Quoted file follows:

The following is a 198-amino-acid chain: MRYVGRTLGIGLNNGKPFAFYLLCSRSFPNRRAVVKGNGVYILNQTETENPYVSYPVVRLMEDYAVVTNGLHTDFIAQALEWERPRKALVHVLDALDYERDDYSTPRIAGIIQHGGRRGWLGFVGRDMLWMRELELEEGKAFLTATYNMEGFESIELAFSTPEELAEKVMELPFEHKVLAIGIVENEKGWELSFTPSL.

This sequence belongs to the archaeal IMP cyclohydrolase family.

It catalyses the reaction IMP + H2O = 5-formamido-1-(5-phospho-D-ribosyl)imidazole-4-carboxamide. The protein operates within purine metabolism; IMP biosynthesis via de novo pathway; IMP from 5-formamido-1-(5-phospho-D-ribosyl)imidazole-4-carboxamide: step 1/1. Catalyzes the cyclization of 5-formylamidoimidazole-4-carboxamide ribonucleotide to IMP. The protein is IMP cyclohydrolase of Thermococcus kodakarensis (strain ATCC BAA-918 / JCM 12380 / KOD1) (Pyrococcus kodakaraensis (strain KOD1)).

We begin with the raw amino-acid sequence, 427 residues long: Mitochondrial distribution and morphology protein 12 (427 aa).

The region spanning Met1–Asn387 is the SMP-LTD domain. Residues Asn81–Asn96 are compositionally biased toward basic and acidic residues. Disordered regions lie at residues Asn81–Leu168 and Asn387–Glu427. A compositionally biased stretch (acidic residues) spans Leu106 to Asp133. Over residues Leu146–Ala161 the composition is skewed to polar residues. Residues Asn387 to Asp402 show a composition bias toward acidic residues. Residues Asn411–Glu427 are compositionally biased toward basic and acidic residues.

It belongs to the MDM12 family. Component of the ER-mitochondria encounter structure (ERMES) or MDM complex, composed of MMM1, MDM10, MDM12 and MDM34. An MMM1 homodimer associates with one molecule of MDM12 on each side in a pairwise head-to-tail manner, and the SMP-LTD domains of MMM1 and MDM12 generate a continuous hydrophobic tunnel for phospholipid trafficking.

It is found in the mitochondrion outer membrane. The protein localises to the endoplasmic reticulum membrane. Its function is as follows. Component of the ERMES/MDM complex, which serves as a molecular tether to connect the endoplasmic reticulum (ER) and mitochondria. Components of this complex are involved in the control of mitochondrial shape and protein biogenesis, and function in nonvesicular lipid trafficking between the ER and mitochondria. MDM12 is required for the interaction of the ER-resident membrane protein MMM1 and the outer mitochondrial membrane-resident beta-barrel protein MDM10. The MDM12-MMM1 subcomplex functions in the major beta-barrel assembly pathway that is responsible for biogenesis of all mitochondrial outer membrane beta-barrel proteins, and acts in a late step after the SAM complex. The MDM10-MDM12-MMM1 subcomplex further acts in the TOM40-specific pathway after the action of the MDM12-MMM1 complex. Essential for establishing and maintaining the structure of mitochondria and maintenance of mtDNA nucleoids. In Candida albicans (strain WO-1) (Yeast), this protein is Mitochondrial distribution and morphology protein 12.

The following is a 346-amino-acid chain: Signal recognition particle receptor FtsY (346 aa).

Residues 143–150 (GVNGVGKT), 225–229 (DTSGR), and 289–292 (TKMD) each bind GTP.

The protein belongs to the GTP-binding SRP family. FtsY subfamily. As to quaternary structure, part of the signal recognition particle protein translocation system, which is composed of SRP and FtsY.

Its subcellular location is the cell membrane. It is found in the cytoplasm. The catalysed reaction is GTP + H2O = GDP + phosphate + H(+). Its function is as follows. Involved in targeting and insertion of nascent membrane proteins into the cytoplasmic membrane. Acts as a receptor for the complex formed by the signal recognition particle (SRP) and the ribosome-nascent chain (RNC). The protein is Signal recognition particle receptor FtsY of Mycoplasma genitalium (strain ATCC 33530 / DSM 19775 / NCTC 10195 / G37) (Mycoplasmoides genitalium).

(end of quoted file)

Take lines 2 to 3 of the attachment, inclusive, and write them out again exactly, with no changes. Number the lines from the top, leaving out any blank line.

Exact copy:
This sequence belongs to the archaeal IMP cyclohydrolase family.

It catalyses the reaction IMP + H2O = 5-formamido-1-(5-phospho-D-ribosyl)imidazole-4-carboxamide. The protein operates within purine metabolism; IMP biosynthesis via de novo pathway; IMP from 5-formamido-1-(5-phospho-D-ribosyl)imidazole-4-carboxamide: step 1/1. Catalyzes the cyclization of 5-formylamidoimidazole-4-carboxamide ribonucleotide to IMP. The protein is IMP cyclohydrolase of Thermococcus kodakarensis (strain ATCC BAA-918 / JCM 12380 / KOD1) (Pyrococcus kodakaraensis (strain KOD1)).